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School bullying discussed at County Board

Bully052110Mixdown.mp37.27 MB
Bullying at Cook County Schools is concerning County Commissioner Jan Hall. She brought the matter up at the board’s May 18 meeting. She said that while it’s not a county board issue it is a county-wide concern. WTIPs Jay Andersen has this story.
Cook County Commissioner Jan Hall told fellow board members on Tuesday that even though it’s not a local government issue, she’s concerned about bullying in Cook County Schools.
Hall: Starting in October, I started receiving calls about bullying in the school. I talked to different people and suggested different things and then it would go on for awhile and they didn’t get back to me. I’m not getting any help. No one’s addressing this. No one will give me any information. It has escalated into children not wanting to go to school, stomach aches, all kinds of excuses. It’s been documented from parents, and now, it’s escalated to a point where I’m getting stopped on the street: “Is there anything?” And I said the County Board does not have control over that.
She asked fellow board members if any of them attended school board meetings. The general answer was only if they had specific concerns, but not on a regular basis. She said public information meetings would not be the answer. Students need to be told of the consequences of their behavior. Commissioner Jim Johnson said at one of the health care meetings he attended bringing in an expert on bullying had been discussed, but he didn’t know if it had been followed up on. Hall said parents want the presentation in the classroom.
Hall: I believe that it would be nice if they had a professional come in, talk to the different age groups within the school, let the kids know that this is unacceptable. I don’t think they have had an actual professional person discussing how bad this is throughout our whole nation, and I just don’t want to see this escalate from the elementary and get worse as they go into the higher grades, which it does. I’m really worried about it. I’ve got mothers asking me, “What should we do? What should we do?” They’re very concerned about it.
Later, in a telephone conversation, ISD 166 Superintendent Beth Schwartz said the district has been dealing with the increase in bullying, especially in the middle school grades.
Schwartz: Right now at ISD 166, we are looking into student behaviors and reports of bullying have prompted us to do a student survey a few months ago. Based on that information, we spoke to classes, particularly the middle school grades six, seven and eight, reiterated or restated our expectations of behaviors. We have also increased our watch of what’s going on in the hallways. When students report any instances, we are assertively investigating those. Consequences are being followed through on. If parents do not feel that children are reporting, we would encourage them to call the school and let us know. When a child is accused of a bullying situation, we have to investigate that. Sometimes it becomes very hard, challenging, to decide exactly what happened, because it’s often a kind of he-said-she-said-type situation, but we do have ways of determining exactly what has happened. We also ask kids to do a self-evaluation on their own behaviors and what sort of citizen they are. We had the classes work on what types of behaviors, listing out what examples of good behavior and what examples of poor behavior are so that they can realize that. And, of course, we think that all sixth, seventh and eighth graders understand that, and they do, but sometimes we just need to remind them, particularly of behaviors that are not maybe perceived immediately as bullying. For example, you might jokingly call someone a name, but you don’t know what type a day that person has had. Calling a name is never appropriate. You may mean it in fun, but because you don’t know the context of that student’s day, it can often be very hurtful.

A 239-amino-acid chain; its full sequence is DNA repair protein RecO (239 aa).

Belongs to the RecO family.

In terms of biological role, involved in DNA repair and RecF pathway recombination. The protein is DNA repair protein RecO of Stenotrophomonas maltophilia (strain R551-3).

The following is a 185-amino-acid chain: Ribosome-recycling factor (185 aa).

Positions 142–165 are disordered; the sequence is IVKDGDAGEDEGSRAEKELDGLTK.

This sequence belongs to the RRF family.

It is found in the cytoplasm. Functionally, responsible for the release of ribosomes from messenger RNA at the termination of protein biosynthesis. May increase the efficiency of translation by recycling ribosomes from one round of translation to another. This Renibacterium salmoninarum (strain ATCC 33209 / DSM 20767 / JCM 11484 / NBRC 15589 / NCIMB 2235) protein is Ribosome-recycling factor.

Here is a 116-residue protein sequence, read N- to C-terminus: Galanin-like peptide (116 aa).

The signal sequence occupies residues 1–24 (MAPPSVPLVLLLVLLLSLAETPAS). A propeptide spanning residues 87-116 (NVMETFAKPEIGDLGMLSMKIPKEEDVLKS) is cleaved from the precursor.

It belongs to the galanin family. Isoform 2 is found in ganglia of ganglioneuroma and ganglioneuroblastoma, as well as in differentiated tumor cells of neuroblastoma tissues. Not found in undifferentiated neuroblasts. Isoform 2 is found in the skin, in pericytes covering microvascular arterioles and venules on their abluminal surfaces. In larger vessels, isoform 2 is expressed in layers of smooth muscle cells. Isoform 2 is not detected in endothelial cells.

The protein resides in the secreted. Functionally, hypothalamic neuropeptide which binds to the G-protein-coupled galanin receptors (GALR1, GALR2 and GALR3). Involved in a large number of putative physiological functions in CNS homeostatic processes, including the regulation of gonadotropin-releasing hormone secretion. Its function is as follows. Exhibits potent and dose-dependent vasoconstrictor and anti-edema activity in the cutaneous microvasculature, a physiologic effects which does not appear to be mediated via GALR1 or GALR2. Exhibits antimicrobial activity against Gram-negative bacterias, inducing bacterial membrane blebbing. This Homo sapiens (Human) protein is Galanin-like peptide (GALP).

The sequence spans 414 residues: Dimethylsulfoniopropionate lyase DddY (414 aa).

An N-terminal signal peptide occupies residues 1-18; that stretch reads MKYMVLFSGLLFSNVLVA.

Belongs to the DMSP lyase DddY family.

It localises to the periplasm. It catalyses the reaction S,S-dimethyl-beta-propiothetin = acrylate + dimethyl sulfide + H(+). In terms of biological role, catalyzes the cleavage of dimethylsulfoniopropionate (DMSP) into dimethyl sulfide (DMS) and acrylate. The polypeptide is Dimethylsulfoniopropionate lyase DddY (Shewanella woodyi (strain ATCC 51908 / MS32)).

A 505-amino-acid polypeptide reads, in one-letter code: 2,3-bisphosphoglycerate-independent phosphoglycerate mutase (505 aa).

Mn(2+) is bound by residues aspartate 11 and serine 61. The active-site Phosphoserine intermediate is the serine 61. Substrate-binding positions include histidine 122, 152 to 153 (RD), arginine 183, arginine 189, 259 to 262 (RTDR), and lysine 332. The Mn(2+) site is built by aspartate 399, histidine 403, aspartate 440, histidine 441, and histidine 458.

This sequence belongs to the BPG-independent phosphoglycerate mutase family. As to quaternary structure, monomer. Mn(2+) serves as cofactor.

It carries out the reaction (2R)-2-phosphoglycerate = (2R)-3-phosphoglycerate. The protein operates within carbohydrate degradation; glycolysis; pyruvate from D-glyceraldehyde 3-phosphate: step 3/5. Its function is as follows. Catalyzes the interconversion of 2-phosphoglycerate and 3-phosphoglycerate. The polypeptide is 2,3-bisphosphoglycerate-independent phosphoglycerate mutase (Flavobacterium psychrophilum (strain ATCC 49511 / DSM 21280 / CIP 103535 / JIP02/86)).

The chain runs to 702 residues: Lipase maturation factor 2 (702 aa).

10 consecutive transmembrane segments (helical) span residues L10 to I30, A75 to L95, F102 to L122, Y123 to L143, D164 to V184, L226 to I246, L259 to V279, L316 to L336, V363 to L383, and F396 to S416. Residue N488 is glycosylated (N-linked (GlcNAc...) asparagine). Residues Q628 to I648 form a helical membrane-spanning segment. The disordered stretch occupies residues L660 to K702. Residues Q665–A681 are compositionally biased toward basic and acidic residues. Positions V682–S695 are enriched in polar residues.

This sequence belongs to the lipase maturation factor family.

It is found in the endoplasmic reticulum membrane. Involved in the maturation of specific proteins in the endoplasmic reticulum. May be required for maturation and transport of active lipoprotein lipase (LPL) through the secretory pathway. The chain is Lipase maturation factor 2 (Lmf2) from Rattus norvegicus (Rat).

Commissioner Hall reiterated the concerns she said she was hearing from parents.
Hall: Well, we have parents who are taking their kids out of school and putting them into online. I mean, there’s a family that has done that due to the fact of bullying and it has not been addressed. The parents tell me that they just don’t get anywhere with this.
Board Chair Fritz Sobanja said that if a county commissioner was being brought into the discussion, that indicated to him that the school board was not doing its job. He added that he was aware of two families who have withdrawn children from school because of bullying. He added that enrollment will continue to decline if kids feel they are getting beat up. He encouraged Hall to attend school board meetings and bring up her concern. Schwartz said the administration, staff and even the students do not want a culture of bullying at ISD 166.
Schwartz: You know, do we have kids getting beat up and bloody noses and black eyes? No, we don’t have that sort of a situation. We have the very subtle, kind of chronic bullying that is very tough on kids. A lot of it’s verbal; sometimes it’s the pushing the books out of a student’s hand, those sorts of things that can really be degrading when it happens over a long period of time. It’s also the type of thing that students will put up with and not necessarily report. I guess if you push me for a percentage, I would say victims are on a regular basis, very chronic, it’s less than 20 percent, but as I talk with the students, what’s an acceptable number? And, the acceptable number, of course, is zero. We don’t want any of this happening.
For WTIP News, I’m Jay Andersen.